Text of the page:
Sharing the Spoil

I am often distressed by the attitudes I see in Christians. Attitudes that say if you aren’t involved in a certain ministry or at a certain level, you aren’t truly committed to Christ. Attitudes that consider some jobs better in God’s eyes than others. I realize this isn’t true of everyone, but I have seen this often enough in well-meaning people to be concerned.

I recently read I Samuel 30 where David and his men return from war to David’s town of Ziklag. They come home weary from battle only to discover the Amalekites have raided the town, stolen their herds, and taken captive their wives and children. David goes to the Lord and finds out he should go after them and will have victory with no loss of life or goods for his people. So, he and his six hundred men pursue their enemies.

The problem is the men are exhausted. When they arrive at the Brook Besor, two hundred of the men are too tired to even cross the stream. David leaves them behind with the supplies and continues on with the four hundred remaining men. They are victorious, retrieving their wives and children, plus all the herds that were taken. David recovered everything that was taken.

When they return to the brook where they left the two hundred, some of the men who went with David did not want to share the spoil with those who stayed behind. 

Then all the wicked and worthless men of those who went with David answered and said, “Because they did not go with us, we will not give them any of the spoil that we have recovered, except for every man’s wife and children, that they may lead them away and depart.” 1 Samuel 30:22 (NKJV) 

David’s response to this selfish claim was very clear. “But David said, “My brethren, you shall not do so with what the LORD has given us, who has preserved us and delivered into our hand the troop that came against us. For who will heed you in this matter? But as his part is who goes down to the battle, so shall his part be who stays by the supplies; they shall share alike.” 1 Samuel 30:23-24 (NKJV)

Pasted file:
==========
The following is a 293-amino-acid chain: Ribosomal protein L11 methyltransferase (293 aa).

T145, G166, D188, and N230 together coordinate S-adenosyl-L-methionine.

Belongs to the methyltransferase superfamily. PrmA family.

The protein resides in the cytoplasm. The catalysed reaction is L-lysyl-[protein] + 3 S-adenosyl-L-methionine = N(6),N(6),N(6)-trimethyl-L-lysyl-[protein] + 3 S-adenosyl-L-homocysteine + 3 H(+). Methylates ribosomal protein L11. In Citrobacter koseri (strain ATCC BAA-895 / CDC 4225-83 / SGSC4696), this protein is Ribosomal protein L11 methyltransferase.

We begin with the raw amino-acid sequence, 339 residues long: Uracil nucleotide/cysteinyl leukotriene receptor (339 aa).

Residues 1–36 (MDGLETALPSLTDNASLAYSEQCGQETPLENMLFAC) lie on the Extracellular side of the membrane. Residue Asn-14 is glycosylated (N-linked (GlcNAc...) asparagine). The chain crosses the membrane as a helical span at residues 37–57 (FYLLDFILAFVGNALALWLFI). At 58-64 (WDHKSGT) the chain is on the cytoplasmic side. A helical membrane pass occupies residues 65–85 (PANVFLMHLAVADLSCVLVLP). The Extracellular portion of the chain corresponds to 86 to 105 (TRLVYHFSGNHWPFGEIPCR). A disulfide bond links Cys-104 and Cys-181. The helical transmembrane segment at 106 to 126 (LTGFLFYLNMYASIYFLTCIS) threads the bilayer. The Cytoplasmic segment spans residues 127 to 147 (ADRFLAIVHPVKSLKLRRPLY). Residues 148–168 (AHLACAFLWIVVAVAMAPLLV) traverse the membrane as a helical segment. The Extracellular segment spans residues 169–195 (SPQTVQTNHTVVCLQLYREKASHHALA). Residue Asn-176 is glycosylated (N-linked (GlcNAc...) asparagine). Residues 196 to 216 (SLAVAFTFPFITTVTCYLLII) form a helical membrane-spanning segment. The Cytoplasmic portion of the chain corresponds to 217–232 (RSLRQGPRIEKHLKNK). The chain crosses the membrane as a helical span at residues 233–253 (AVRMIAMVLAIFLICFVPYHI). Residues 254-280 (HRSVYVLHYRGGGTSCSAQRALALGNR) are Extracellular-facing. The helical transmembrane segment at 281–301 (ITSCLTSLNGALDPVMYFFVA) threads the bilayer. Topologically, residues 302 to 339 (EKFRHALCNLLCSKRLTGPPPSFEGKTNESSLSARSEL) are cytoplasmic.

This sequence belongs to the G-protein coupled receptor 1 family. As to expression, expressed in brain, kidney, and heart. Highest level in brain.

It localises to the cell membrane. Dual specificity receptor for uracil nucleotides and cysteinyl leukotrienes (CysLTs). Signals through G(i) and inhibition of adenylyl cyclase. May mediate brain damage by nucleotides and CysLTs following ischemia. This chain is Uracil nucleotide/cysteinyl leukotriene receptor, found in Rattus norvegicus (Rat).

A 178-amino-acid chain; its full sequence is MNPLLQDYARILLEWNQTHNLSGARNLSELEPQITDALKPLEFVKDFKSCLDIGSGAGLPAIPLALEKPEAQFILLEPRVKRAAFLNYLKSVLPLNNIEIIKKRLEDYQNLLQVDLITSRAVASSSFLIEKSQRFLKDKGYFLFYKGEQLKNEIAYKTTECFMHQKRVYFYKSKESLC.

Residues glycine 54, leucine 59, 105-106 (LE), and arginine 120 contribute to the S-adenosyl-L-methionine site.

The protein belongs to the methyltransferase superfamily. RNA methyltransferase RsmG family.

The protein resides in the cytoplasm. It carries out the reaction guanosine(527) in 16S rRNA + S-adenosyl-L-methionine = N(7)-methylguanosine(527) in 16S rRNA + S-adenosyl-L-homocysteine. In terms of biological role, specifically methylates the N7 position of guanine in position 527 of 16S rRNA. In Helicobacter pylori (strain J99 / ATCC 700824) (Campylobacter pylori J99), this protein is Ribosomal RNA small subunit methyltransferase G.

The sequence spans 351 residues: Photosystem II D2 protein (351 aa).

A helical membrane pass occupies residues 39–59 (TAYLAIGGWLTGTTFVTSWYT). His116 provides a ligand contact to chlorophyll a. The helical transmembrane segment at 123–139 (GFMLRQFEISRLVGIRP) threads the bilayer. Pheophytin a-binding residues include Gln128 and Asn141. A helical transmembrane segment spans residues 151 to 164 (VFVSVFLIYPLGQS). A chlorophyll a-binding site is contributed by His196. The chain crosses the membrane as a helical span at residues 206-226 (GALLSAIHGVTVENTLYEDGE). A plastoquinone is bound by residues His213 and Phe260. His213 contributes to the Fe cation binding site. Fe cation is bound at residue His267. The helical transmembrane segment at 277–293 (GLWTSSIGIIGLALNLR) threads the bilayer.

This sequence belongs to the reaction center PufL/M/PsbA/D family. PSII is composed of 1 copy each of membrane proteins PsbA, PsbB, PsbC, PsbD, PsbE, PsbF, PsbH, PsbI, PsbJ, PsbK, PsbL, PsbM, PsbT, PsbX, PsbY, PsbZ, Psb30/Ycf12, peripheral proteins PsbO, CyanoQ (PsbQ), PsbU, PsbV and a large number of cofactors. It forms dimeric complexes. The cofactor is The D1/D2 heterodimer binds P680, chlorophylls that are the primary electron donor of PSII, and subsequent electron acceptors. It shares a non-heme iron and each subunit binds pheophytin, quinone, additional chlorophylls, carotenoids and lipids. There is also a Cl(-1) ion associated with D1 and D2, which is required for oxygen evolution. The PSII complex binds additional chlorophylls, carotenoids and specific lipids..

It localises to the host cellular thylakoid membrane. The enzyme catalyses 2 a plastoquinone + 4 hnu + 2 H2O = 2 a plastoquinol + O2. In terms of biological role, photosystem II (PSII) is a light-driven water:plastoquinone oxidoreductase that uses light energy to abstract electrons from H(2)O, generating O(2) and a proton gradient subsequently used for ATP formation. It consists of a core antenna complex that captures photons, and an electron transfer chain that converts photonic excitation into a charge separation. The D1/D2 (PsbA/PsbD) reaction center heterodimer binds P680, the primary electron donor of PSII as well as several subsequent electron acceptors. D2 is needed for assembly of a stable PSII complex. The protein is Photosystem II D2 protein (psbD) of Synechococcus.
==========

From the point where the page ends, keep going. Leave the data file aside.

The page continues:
David clearly understood not only the need to acknowledge everyone equally, but also to be empathetic to those who were too tired to continue. He didn’t judge them by their brother’s stamina, but realized we are all unique. 

Isn’t it interesting that those who complained were listed as wicked and worthless men? They fought battles, they carried on when they were tired, they did the Lord’s work of bringing their families home, yet because of their attitude toward those who were exhausted, they were considered wicked and worthless. 

Ouch! What a lesson that is. When I want to grumble about not having help, about having to do all the work myself (which is never true), or asking myself what that person is doing to help out, I need to remember that I am to do the job God assigned me. I can let Him worry about everyone else. 

Not only that but I must learn to show empathy. Maybe I can learn a little about what that person is facing and understand why they aren’t as active in ministry. Perhaps they are very active in prayer—something that isn’t seen by me, but is crucial to the health of the church. Perhaps they just need down time to rest physically, emotionally, or spiritually.